"It’s not just a political issue, it’s a moral issue,” the Democratic presidential front-runner told a crowd of 1,200 cheering supporters and schoolchildren at the Louisiana Leadership Institute.
Attendees circulated volunteer sign-up sheets and texted their information to the campaign during the rally, which was the first of several stops on Clinton’s latest effort to campaign on the importance of the federal health care law and her plans to protect and build on it.
“I’m not going to let them tear up that law, kick 16 million people off their coverage and force the country to start the health care debate all over again,” she said as supporters waved bright blue “Hillary” signs.

Refinery 29 interviewed Clinton using the framework, "What Every Millennial Should Know About Hillary Clinton."

Here's a video of the interview that focuses on Clinton's plans to end sexual assault on college campuses:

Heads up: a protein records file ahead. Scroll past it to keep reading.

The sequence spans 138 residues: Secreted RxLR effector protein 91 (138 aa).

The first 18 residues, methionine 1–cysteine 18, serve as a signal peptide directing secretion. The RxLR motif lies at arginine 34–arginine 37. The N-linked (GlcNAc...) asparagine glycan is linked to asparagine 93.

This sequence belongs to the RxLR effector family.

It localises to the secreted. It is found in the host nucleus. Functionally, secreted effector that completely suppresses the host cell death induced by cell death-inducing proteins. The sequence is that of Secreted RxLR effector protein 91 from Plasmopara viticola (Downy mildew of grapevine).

Some quotes from the interview on sexual assault:
R29: Can you tell us a little bit about where we are and why we're here?
HRC: "Yes. We are on the campus of the University of Northern Iowa, and I came here today to roll out a policy about sexual assault on campus. I chose to come here because they have actually been a leader in trying to figure out how to have a comprehensive system, a fair process, and increased education and prevention. I wanted to come to a place that is really trying to deal with the problem and not deny it, not push it under the rug. One in five women are affected by sexual assault on campuses and, as you know, throughout our society this is a serious problem for everyone. It’s something that I am personally committed to trying to address."